February 6, 2023
A neuroscientist teaches how to deal with stress and anxiety in just 3 exercises

A neuroscientist teaches how to deal with stress and anxiety in just 3 exercises

condensed image of anxiety It tends to activate the so-called sympathetic nervous system, which corresponds to a network of nerves responsible for triggering an immediate response. This could be fighting or fleeing from the situation they are in, upon realizing danger, for example.

However, on several occasions this type of defense can be harmful, creating uncomfortable situations. As an example, we can cite a job interview, where, when trying to impress a future employer, the candidate is unsuccessful because he is too nervous.

Read more: These simple habits will help you reduce stress

Although it doesn’t seem like it sometimes, you may have more strength than you realize. In this article, we will list 3 easy exercises to relieve these sensations, which a neuroscientist recently shared.

Exercises to deal with anxiety and stress

The first exercise consists of a conscious sigh, for which you need to sit comfortably. It should be practiced when the first symptoms of a crisis are noticed, such as increased heart rate, tension in the shoulders, among others.

First, take a long, deep breath in through your nose for about 5 seconds and hold for a while. Then do another inhalation, this time faster, and hold for 3 seconds. Next, exhale slowly through your mouth for an average of six seconds. It is recommended to repeat this course three times.

The second stage of the process consists of a method known as the “half-salamander”, in which it consists of moving the eyes without moving the head, similar to a salamander behavior from this animal.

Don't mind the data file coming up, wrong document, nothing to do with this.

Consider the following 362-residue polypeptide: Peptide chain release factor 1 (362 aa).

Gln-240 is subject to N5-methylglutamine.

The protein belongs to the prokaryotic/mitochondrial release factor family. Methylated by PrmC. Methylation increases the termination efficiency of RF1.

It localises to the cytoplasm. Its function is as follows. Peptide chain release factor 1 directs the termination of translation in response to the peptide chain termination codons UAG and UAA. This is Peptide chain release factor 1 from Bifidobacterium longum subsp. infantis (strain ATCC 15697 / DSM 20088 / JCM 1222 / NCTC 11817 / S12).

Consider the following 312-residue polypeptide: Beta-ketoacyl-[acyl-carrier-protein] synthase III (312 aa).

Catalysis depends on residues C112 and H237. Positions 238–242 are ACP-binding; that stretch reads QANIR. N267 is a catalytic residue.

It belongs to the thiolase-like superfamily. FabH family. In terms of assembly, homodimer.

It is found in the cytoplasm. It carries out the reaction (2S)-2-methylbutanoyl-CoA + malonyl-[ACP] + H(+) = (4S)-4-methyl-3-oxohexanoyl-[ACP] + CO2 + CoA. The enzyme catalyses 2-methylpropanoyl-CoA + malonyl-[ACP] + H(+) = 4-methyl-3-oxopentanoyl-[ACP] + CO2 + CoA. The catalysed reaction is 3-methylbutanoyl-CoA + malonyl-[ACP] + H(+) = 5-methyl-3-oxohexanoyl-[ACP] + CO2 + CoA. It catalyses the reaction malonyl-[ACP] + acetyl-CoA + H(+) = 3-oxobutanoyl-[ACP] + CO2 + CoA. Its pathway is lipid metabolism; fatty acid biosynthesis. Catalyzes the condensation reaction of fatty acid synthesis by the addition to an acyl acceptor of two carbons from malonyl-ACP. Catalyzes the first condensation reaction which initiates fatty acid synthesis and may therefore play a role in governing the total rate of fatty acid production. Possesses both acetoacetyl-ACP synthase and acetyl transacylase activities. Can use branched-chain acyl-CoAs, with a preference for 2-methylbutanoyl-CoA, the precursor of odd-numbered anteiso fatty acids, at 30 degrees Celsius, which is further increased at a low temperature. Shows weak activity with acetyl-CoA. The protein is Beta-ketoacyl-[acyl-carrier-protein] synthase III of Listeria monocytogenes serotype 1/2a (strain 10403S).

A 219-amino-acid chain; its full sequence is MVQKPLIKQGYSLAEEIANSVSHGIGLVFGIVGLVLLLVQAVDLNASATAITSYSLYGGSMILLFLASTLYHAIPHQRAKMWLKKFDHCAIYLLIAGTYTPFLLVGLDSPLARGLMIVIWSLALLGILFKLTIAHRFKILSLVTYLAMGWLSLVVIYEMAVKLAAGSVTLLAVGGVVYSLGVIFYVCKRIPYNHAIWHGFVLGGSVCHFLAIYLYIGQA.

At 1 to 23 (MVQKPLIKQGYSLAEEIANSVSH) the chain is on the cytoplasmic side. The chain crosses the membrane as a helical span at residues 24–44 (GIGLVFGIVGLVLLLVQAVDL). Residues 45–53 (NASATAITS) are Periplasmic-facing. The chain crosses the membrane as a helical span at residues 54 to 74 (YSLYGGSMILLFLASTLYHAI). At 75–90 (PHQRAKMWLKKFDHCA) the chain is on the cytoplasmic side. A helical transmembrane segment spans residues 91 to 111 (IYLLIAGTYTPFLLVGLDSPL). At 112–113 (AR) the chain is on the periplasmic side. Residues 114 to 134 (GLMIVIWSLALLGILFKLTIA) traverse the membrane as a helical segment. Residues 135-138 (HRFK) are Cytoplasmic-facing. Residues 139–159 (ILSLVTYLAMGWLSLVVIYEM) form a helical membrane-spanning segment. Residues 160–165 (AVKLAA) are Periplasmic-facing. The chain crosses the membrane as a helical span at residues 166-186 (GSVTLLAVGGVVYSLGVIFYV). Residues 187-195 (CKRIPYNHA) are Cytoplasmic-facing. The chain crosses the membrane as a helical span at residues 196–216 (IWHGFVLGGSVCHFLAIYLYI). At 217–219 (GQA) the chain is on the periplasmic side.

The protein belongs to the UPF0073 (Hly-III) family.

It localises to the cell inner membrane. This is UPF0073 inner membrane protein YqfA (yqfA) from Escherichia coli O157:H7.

To begin, sit in a comfortable position with your head facing forward. After that, make eye movements without moving your head. Then, tilt your head toward your shoulder and hold for about 30 to 60 seconds.

After a while, return your head to a normal position and look forward again, repeating the movement for the other side of the body. This method tends to stimulate the so-called vagus nerves, which are responsible for controlling heart rate and creating a sense of relaxation.

The last exercise is also the most complex of the three, as it involves longer movements. You will need to kneel down with your head down. Then look to the left but without moving your head in this motion. After that, tilt your head to the left and let the spine be on the same side.

Hold this position for 30 to 60 seconds, returning your head and body to center after that time. Repeat the same movements for the other side of the body.

Neuroscientist Dr. Tara Swart Pepper, MD, MD, MIT Sloan Professor, and host of the podcast “Reinvent Yourself with Dr. Tara.”